Dell’s recall of 4 million Sony-built batteries – the largest electronics product recall in history – and the subsequent Internet footage of laptops bursting into flames, just confirmed what every travelling executive knows: not only are the lithium-ion batteries used in laptops underpowered, but the heat they generate makes them (literally) too hot to handle.
The problem is that batteries are behind the technology curve. Although other laptop components, such as processors and memory, have advanced at astonishing speed in recent years, improvements in battery performance have been, comparatively, much more modest. Moreover, as users have become hungry for smaller, neater – but still-powerful – form factors, mobile device manufacturers have struggled to find batteries that can combine miniaturisation and longevity.
The problem goes back to use of lithium-ion technologies in rechargeable batteries. That may have been a revolution, says Jim Tully, chief researcher at IT advisory group Gartner, but further advances has been slow.
The technology, which generates current through the migration of ions between the battery’s electrodes, offers four times the energy density of traditional lead-acid batteries, at relatively low cost. There have been some incremental improvements in capacity through the use of nanotechnologies; indeed, researchers at Altair Nanotechnologies, for example, have manipulated electrodes at microscopic levels to massively increase their surface area, thereby improving performance and lifespan.
But, says Tully, the real gains are now being made by developers of other energy sources. Electronics giant Toshiba has produced a super-charging battery that can regain 80% of its capacity in less than a minute. However, developing a stable commercial version of that battery has proved challenging, and previous promises of a 2006 release are “still under consideration”.
Meanwhile, another alternatives technology – micro-fuel cells are starting to look like a plausible option. Methanol-based micro-cells have been shown to provide up to 10 times the storage capacity of a lithium battery, and can easily be recharged simply by adding a new methanol cartridge.
Livermore, California-based UltraCell, for example, has already held demonstrations of its hot-swappable fuel cell units, which are capable of running a laptop for several days. Its technology is currently being trialled by the US Army, where long-life and portability are highly desirable.
However, fuel cells are ill-equipped to provide power to many portable devices, says Gartner’s Tully. Devices, such as mobile phones, draw power at uneven rates; fuel cells, however, provide a constant supply, but are poor at dealing with such surges.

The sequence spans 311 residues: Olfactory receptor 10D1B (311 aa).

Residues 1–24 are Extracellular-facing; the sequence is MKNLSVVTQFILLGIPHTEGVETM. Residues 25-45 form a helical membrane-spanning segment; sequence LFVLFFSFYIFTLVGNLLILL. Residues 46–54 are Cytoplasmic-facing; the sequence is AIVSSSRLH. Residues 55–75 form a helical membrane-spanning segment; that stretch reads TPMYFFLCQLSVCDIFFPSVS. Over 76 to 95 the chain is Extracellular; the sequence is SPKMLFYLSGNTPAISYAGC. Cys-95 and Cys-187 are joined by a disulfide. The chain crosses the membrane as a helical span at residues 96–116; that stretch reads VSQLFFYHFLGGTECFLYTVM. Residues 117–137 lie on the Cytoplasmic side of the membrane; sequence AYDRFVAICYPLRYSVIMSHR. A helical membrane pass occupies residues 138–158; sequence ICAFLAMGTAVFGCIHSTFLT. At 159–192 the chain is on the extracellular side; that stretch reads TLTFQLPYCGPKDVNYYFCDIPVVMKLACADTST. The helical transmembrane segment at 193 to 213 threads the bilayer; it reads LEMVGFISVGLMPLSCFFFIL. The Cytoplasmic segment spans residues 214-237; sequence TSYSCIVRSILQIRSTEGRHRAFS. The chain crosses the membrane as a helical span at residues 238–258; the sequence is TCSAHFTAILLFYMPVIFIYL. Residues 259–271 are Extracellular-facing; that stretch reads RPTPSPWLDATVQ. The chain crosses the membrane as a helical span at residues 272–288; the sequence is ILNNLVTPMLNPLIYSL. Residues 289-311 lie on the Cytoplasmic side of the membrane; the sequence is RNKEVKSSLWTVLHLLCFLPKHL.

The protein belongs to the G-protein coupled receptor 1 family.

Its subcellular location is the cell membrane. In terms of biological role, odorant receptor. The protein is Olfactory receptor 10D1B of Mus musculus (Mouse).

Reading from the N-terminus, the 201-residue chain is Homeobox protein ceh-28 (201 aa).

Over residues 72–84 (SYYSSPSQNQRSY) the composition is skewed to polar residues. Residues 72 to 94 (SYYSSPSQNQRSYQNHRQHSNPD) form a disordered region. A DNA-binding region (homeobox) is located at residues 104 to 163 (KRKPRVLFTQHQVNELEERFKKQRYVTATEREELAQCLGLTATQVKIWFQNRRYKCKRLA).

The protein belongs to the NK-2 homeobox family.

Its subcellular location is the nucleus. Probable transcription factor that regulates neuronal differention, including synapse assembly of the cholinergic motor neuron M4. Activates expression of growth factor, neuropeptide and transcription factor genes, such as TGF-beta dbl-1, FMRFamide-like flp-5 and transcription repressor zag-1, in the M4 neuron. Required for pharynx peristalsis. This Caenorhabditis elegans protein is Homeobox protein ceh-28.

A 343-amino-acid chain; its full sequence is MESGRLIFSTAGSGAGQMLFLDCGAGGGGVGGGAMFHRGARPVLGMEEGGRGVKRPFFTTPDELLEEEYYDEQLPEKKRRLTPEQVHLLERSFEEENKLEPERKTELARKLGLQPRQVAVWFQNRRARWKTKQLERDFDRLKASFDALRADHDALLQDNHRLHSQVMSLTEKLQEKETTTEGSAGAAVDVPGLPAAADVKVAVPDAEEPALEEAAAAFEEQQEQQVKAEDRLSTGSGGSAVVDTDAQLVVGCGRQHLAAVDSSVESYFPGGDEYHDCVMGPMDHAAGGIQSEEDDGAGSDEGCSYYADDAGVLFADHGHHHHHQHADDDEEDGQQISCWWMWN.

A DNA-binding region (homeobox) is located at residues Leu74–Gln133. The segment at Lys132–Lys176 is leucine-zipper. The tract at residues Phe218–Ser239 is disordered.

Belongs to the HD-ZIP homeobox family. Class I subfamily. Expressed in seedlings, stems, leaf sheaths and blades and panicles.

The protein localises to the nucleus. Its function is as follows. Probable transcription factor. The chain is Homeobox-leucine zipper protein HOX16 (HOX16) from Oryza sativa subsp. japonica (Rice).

As a result, it is likely that fuel cells, when eventually employed, will be used in conjunction with some other energy store, effectively supplying back-up power, he adds.
This concept of a back-up store to a main power source is likely to become increasingly popular, and could include other methods of power generation, including solar panels, closed-loop induction and facilities to “scavenge energy” from the body heat of the device. Some of these technologies are still several years from any kind of large-scale roll-out, but they promise to herald a new, longer-lasting mobile experience. Whether they will also be a source of pyrotechnics has yet to be seen.
Direct current could slash data centre operating costs.
As little as 30% of the power that enters a data centre is actually used to drive microprocessors. A lot of this ‘excess’ power is used to drive the fans that keep the chips cools, but a significant portion is simply lost to inefficient electrical systems, and in particular to wasteful power supplies.
This issue is already partially addressed by blade and rack system vendors who are building enclosures that enable servers to share communal power supplies. However, some larger data centre operators are now also experimenting with delivering electricity directly to servers as direct current (DC).
In conventional data centres, electricity arrives at the users’ premises as alternating current (AC) and then undergoes a process of transformations to direct current. This is because computers require unidirectional DC to function, but AC is safer to work with, and makes it easier and cheaper to transport electricity from point to point. However, each conversion process dissipates power that could otherwise be used to drive machines; this extra heat is most unwelcome.
DC proponents say this wasted energy can be reclaimed by dispensing with AC distribution systems – reducing wastage, and in the process dispensing entirely with the need for computer power supplies. This can reduce power consumption by 20% in working environments, and by 50% in systems that experience a lot of idle time – a potentially significant saving for those with big power bills.
But, DC has drawbacks. DC cabling is several times thicker and more expensive than familiar AC cables, and significantly more difficult to pull through narrow ducts and to bend around awkward corners. Once installed, it also takes special skills to maintain it safely. In all but the biggest data centres these drawbacks will probably defeat the case for DC, but for green-field sites, DC distribution may prove to be the way forward.